Use this URL to cite or link to this record in EThOS:
Title: Between the bricks : making mortar visible in the archaeological record of Chatham and Effingham Counties, Georgia from 1830 to 1930
Author: Chapman, Dawn D.
Awarding Body: University of York
Current Institution: University of York
Date of Award: 2012
Availability of Full Text:
Access from EThOS:
Access from Institution:
The research presented in this thesis originated in a general interest in lime mortar and its use in the southeastern United States. Preliminary document-based research on this topic revealed that a greater variety of mortar materials were used in the United States during the 19th and early 20th centuries. As the use of these materials was confirmed in the field, the potential limitations of existing building conservation literature on historic mortars became apparent. This led to research that investigated the full range of historic mortar materials and assessed their potential cultural significance. Through a case study investigating the historic mortars of Chatham and Effingham Counties in coastal Georgia between 1830 and 1930, this thesis assessed a wide variety of issues surrounding the understanding of historic mortar materials, the contributions that they can make to historical archaeology and building conservation in the United States. The study area was selected, because it had relatively uniform geological and geographical conditions, but a significant amount of cultural diversity. This particular combination of characteristics emphasised the possible cultural factors that influenced historic mortar methods and materials. This also facilitated a discussion regarding the individuals that selected, used and maintained the historic masonry buildings in the study area, which forced a philosophical and practical reassessment of how archaeologists utilise the resource in the southeastern United States and the effect that current building conservation methods and materials will have on the integrity of mortar as an archaeological resource. It argued that current historical archaeologists practicing in the region fail to fully understand and incorporate mortar into their analysis of architectural features. In addition, current building conservation literature and practice fail to adequately conserve the diversity that defined the regional identity and have the potential to obscure or destroy the cultural significance of mortar in the archaeological record.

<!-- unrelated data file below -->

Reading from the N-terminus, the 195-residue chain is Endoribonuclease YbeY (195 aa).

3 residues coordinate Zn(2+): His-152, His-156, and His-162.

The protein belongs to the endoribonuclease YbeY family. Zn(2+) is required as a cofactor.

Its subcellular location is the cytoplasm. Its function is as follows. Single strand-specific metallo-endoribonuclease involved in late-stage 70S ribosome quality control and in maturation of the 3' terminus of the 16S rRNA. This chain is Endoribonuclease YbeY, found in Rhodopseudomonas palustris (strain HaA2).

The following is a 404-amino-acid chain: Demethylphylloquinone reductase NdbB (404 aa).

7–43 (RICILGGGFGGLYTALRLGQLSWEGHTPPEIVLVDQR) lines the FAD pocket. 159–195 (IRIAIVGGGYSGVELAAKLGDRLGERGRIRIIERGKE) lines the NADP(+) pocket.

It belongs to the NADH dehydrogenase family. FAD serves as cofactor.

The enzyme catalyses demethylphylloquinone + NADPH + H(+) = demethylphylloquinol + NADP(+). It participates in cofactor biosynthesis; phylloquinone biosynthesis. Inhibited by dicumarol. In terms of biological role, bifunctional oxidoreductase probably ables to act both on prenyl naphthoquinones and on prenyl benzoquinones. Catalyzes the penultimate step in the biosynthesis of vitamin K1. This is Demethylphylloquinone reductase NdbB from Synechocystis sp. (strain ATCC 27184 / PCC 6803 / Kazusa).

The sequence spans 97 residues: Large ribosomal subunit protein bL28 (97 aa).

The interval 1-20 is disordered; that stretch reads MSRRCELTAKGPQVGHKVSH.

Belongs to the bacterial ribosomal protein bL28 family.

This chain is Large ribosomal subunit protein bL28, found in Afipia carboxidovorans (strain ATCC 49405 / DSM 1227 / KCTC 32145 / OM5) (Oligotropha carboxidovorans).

Supervisor: Grenville, Jane Sponsor: Not available
Qualification Name: Thesis (Ph.D.) Qualification Level: Doctoral
EThOS ID:  DOI: Not available